Cradle Of Filth: Hammer Of The Witches

Dani Filth’s burning desire stays undimmed

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Now permanently bedded into their home county of Suffolk, in a remote studio that they’d have us believe is haunted by the ghost of the Witchfinder and his tortured victims, these themes have finally found their way to the forefront of Cradle’s imagination, with an allegedly feminist twist (compliant nudie wenches on the sleeve notwithstanding, as per).

Despite continual lineup changes, the sardonic sextet’s distinctive vision and signature sound remain powerfully recognisable and, when the band nail it, deeply satisfying. One benefit of Cradle’s revolving door is that there are always new elements to listen out for; in particular, Hammer Of The Witches is distinguished by a new brace of axemen, and although guitar solos were traditionally a weak link in Cradle’s armoury, the orgiastic leads in Deflowering The Maidenhead, Displeasuring The Goddess go a long way to rectifying that.

Apart from Right Wing Of The Garden Triptych’s brief Euro-trance intro, HOTW has a concertedly metallic density, imperial blastbeats and ripping guitars overshadowing the flamboyant gothicism. Although not as direct and infectious as 2012’s The Manticore, this is a more full-bodied and fruitful platter – plus, hats off to Cradle for managing to look sillier with every photoshoot.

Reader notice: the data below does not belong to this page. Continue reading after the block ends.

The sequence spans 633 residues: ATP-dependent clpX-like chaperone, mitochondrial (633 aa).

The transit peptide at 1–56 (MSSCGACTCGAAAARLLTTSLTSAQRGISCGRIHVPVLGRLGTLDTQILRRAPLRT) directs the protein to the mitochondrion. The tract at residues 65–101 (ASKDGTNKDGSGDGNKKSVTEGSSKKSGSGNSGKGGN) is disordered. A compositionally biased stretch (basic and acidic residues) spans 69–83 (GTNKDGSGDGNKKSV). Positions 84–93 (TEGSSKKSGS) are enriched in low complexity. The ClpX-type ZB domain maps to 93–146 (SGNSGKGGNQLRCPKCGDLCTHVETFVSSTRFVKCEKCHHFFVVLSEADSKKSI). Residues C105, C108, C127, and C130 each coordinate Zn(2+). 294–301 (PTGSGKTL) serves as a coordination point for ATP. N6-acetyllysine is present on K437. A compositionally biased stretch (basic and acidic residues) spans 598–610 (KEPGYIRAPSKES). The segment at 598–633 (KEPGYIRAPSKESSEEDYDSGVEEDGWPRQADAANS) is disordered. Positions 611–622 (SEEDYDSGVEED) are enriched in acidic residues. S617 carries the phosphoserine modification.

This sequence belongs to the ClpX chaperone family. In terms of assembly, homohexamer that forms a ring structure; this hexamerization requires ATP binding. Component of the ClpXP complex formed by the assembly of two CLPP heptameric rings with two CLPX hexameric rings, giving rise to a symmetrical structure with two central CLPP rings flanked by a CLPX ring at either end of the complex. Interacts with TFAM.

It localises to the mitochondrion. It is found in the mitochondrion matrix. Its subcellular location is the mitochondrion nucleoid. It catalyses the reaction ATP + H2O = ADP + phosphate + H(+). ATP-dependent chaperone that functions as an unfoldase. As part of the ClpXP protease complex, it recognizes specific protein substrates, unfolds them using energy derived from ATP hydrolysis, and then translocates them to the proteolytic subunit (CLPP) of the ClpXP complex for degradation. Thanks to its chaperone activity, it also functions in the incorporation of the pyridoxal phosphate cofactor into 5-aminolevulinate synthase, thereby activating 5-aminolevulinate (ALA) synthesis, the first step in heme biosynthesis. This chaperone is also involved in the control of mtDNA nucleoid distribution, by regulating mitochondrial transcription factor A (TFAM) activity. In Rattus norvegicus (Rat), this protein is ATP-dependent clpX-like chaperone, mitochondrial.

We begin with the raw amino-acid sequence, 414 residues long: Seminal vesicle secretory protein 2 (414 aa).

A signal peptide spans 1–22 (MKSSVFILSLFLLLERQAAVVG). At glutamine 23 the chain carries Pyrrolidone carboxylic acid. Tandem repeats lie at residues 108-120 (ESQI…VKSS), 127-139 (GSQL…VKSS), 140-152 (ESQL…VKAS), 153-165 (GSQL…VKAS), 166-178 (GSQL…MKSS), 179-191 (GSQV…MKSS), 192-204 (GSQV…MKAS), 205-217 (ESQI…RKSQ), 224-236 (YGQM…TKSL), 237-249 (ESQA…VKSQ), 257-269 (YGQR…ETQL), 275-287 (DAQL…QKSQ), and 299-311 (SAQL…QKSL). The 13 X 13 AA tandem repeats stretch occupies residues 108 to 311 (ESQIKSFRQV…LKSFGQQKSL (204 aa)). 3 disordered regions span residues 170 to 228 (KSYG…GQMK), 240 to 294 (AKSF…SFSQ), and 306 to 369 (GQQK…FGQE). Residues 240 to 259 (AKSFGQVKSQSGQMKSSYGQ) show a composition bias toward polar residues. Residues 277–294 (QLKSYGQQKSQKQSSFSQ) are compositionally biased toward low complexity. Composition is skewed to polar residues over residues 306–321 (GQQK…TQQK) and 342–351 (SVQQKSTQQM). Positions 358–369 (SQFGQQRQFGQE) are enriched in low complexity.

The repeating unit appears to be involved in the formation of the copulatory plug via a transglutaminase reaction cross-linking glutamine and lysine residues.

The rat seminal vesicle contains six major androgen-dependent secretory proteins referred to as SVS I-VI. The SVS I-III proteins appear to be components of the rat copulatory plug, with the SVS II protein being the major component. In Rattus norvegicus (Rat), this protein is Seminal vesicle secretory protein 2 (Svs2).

Chris Chantler

Chris has been writing about heavy metal since 2000, specialising in true/cult/epic/power/trad/NWOBHM and doom metal at now-defunct extreme music magazine Terrorizer. Since joining the Metal Hammer famileh in 2010 he developed a parallel career in kids' TV, winning a Writer's Guild of Great Britain Award for BBC1 series Little Howard's Big Question as well as writing episodes of Danger Mouse, Horrible Histories, Dennis & Gnasher Unleashed and The Furchester Hotel. His hobbies include drumming (slowly), exploring ancient woodland and watching ancient sitcoms.